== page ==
Knitstant Gratification

The crafting adventures of a knitter, music lover, and hockey fan.

Archive for April, 2007

When real life cuts into my knitting time

Posted by Andi on April 29, 2007

I haven’t updated in a while, moreover, I haven’t knit in a while either. Other aspects of my life have cut into my knitting time. These include:

–Spending as much time as possible collecting data for my dissertation, and using the rest of my available time to go to work and make some money

–A dear friend came to visit for a week, and when I wasn’t collecing data or working I was hanging out with him

–I’ve been sick for almost a week, and with my energy zapped, I only did necessary actions, and yes, I deemed knitting unnecessary

–I’m still not motivated to work on Poinsettia.

So, there you go. But onto some actual knitting content. Our cable and internet connection was out for a few days this week, which gave me some time to listen to my ever growing backlog of downloaded podcasts. I was listening to episode 17 of Cast On (I know it’s over a year old, but when I discovered the podcast I liked it so much that I downloaded all of them and am desperately trying to catch up). The second essay was about the essayist’s grandmother, and how she used to knit sweaters for the grandchildren. This essay got me thinking about my own grandmother.

My grandmother didn’t know how to knit, but she was very excited when I learned how to knit. She couldn’t believe how well I caught on, and how much I loved it and kept up with it. She wanted to see everything I made, and fawned over all of my finished objects. She started asking me to make her things, mainly hats or head coverings for winter. I had the intention to make her something, but there were so many other projects in the pipeline, many that I had to finish within a certain time frame, that I never got around to it.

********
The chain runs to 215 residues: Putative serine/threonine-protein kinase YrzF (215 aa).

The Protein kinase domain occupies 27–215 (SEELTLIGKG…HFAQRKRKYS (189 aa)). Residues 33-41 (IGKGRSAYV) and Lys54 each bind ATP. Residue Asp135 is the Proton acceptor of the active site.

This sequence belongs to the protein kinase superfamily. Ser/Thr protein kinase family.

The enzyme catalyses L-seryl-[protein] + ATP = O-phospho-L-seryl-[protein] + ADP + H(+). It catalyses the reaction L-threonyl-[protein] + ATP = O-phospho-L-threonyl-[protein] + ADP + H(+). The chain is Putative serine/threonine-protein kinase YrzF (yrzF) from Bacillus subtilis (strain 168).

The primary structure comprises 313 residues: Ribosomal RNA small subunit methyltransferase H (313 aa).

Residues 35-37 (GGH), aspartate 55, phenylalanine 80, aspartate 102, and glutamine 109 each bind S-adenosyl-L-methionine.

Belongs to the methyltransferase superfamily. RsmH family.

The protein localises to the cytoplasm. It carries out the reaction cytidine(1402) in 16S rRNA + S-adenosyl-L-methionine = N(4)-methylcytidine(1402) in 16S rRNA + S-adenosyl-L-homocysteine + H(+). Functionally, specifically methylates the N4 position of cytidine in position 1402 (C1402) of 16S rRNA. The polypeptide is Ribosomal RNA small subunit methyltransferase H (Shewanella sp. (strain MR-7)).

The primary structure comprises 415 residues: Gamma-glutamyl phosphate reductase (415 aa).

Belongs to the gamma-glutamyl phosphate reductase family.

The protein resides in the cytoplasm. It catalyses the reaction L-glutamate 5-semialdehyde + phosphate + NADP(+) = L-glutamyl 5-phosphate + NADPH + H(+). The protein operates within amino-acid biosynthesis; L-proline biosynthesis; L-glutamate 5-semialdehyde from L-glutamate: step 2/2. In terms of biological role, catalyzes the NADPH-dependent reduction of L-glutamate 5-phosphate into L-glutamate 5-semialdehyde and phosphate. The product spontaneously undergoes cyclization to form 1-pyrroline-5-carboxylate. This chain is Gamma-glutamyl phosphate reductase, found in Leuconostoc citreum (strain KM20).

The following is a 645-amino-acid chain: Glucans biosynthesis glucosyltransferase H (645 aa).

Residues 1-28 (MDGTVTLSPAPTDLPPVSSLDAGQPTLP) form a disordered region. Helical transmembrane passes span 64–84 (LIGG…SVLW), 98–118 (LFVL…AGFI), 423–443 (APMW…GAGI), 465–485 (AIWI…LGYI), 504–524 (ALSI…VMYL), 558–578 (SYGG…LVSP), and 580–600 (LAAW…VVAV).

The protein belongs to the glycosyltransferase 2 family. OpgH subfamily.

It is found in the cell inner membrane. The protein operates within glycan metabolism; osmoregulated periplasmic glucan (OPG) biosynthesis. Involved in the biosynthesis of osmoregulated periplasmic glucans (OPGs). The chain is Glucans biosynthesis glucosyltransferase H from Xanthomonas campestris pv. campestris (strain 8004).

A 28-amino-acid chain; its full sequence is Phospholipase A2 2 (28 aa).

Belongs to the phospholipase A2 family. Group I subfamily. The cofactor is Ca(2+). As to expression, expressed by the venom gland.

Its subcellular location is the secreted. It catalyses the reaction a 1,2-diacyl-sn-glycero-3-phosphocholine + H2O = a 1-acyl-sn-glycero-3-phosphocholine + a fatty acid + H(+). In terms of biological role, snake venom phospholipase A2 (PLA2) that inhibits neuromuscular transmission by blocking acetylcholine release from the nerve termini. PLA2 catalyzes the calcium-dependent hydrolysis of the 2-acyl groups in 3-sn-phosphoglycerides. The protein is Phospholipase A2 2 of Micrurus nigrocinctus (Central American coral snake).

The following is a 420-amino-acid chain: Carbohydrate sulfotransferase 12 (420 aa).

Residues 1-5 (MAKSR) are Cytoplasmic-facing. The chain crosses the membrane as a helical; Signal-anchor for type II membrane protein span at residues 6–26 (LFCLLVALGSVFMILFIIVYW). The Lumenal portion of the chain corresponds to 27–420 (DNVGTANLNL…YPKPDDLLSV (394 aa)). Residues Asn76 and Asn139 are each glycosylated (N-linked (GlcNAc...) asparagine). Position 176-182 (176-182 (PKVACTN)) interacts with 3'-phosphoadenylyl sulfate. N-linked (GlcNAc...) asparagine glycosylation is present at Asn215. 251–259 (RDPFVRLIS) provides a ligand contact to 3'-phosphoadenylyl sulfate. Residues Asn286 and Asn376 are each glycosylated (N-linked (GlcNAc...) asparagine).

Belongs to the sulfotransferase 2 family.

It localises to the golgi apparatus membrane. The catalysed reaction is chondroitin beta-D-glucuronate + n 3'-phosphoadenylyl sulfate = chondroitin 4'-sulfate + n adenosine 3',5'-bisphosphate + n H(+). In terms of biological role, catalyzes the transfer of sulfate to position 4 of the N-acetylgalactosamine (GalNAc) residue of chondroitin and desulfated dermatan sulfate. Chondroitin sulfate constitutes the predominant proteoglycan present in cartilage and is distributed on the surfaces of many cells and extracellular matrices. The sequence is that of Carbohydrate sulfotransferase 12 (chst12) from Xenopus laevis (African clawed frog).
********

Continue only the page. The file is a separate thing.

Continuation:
In February of 2006 my grandmother, who already had emphysema, was diagnosed with lung cancer. If I were going to knit her something, I had to start on it right away. I was visiting her shortly after her diagnosis, and I asked her what her favorite colors were. Red, white, and black. I went home and looked for blanket patterns using three colors. I found one, and bought skeins of Lion Brand Homespun, and started working on the blanket. My grandmother spent a week in the hospital, and when I visited her I brought the blanket to show her my progress. She thought it was very pretty and soft, and I could tell she was excited by it. I toyed with not showing it to her until it was finished, but I decided against it. It’s a good thing, too, because my grandmother passed away before I could finish the blanket.